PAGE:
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Bereavement & Grief

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Bereavement refers specifically to the process of recovering from the death of a loved one. Grief is a reaction to any form of loss. Both encompass a range of feelings from deep sadness to anger, and the process of adapting to a significant loss can vary dramatically from one person to another, depending on his or her background, beliefs, relationship to what was lost, and other factors.

Grief is associated with feelings of sadness, yearning, guilt, regret, and anger, among others. Some people may experience a sense of meaninglessness, and others can feel a sense of relief. Emotions are often surprising in their strength or mildness, and they can also be confusing, such as when a person misses a painful relationship.
 
Thoughts during grief can vary from “there’s nothing I can do about it” to “it’s my fault, I could have done more” or from “she had a good life” to “it wasn’t her time.” They can be troubling or soothing, and people in grief can bounce between different thoughts as they make sense of their loss. Grieving behaviors run from crying to laughter, and from sharing feelings to engaging silently in activities like cleaning, writing, or exercising. Some people find comfort in the company of others, particularly with those who may be similarly affected by the loss, and others may prefer to be alone with their feelings.

Everyone grieves in their own way and in their own time. Most people recover from grief and resume normal activities within six months, though they continue to feel moments of sadness. Others may feel better after about a year, and sometimes people continue to grieve for years without seeming to improve or find relief even temporarily. Grief can be complicated by other conditions, most notably depression, or by the person’s level of dependency on the departed.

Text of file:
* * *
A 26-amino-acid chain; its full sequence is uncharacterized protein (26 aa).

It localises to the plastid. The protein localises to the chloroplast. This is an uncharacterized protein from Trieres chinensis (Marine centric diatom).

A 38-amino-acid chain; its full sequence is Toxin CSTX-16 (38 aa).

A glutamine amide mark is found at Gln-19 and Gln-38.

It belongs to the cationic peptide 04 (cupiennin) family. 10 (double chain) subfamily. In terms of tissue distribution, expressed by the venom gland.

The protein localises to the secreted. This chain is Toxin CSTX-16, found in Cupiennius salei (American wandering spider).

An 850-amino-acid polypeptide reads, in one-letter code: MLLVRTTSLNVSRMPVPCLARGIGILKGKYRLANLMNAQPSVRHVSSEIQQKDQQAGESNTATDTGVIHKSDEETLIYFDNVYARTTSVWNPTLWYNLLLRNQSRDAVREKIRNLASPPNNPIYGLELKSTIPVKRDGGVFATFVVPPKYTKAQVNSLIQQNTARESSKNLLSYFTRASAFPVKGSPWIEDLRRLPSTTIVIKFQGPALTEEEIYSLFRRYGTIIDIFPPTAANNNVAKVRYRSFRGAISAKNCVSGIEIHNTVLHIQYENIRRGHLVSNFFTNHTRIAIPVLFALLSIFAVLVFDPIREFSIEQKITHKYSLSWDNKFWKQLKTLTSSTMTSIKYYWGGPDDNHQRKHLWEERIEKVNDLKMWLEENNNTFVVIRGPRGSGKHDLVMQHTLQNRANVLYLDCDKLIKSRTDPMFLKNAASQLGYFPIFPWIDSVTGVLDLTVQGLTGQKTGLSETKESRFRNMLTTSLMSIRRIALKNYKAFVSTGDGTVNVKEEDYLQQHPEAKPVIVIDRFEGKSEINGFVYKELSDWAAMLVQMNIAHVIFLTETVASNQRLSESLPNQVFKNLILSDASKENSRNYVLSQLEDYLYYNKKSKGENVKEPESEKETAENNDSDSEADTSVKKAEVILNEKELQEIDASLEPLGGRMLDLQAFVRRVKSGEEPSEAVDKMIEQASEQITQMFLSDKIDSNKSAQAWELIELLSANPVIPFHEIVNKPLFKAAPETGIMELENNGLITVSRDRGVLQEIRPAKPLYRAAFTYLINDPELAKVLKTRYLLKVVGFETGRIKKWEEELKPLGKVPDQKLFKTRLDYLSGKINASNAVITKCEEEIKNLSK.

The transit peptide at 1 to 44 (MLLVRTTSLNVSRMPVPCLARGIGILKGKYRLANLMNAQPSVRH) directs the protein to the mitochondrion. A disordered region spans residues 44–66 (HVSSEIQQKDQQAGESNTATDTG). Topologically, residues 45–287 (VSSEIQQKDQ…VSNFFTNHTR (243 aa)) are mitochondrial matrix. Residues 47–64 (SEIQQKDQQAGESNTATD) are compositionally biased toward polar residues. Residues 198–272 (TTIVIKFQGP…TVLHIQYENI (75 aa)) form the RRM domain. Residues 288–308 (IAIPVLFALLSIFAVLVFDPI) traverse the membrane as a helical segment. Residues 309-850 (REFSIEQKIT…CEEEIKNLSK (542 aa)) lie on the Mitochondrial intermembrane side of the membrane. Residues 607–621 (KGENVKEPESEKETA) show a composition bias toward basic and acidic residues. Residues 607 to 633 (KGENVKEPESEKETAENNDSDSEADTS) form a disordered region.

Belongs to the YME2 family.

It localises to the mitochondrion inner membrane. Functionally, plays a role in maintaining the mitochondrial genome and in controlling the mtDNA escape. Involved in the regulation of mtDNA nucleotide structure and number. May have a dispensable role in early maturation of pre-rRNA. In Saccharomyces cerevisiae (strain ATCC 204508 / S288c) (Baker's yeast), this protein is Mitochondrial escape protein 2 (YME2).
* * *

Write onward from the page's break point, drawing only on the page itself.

No one way of grieving is better than any other. Some people are more emotional and dive into their feelings; others are stoic and may seek distraction from dwelling on an unchangeable fact of living. While many difficult and complicated emotions are associated with the grieving process, experiences of joy, contentment, and humor are not absent during this difficult time. Self-compassion, physical exercise, and strong social support can all contribute to alleviating some of the most challenging aspects of grief.

One of the many challenges associated with grieving the loss of a loved one, whether to death or the dissolution of a relationship, is adjusting to the new reality of living in the absence of the loved one. This often requires developing a new routine, envisioning a new future, and even adopting a new sense of identity.

How therapy can help:

Bereavement counselling offers a warm, empathic, safe and confidential environment in which the therapist and you collaboratively work towards:

  • Working through the many feelings associated with your loss
  • Coping with the stressors associated with your loss
  • Finding ways to manage the range of symptoms you experience

 

Contact us now in confidence at Arduna @ (01) 833 2733 to discuss making an appointment with one of our therapists who can help you with bereavement problems.

THERAPISTS WHO SPECIALISE IN THIS AREA:
To get more information on an individual therapist please click on name

Adie Clarke
Andrew McLellan
Anne O'Leary
Betty Maguire
Brendan Murphy
Brigid Coyle
Carol Owens
Eamonn Boland
Gail McGuinness
Gustavo Bernstein
Jean Forbes
Juliet Smith
Luminita Buzescu
Margaret Costello
Nadezhda Almqvist
Natalya Price
Peter Caffrey
Ranite Lynch
Sinead Carroll
Susan Dowling
Tara Dunphy
Theresa Cawley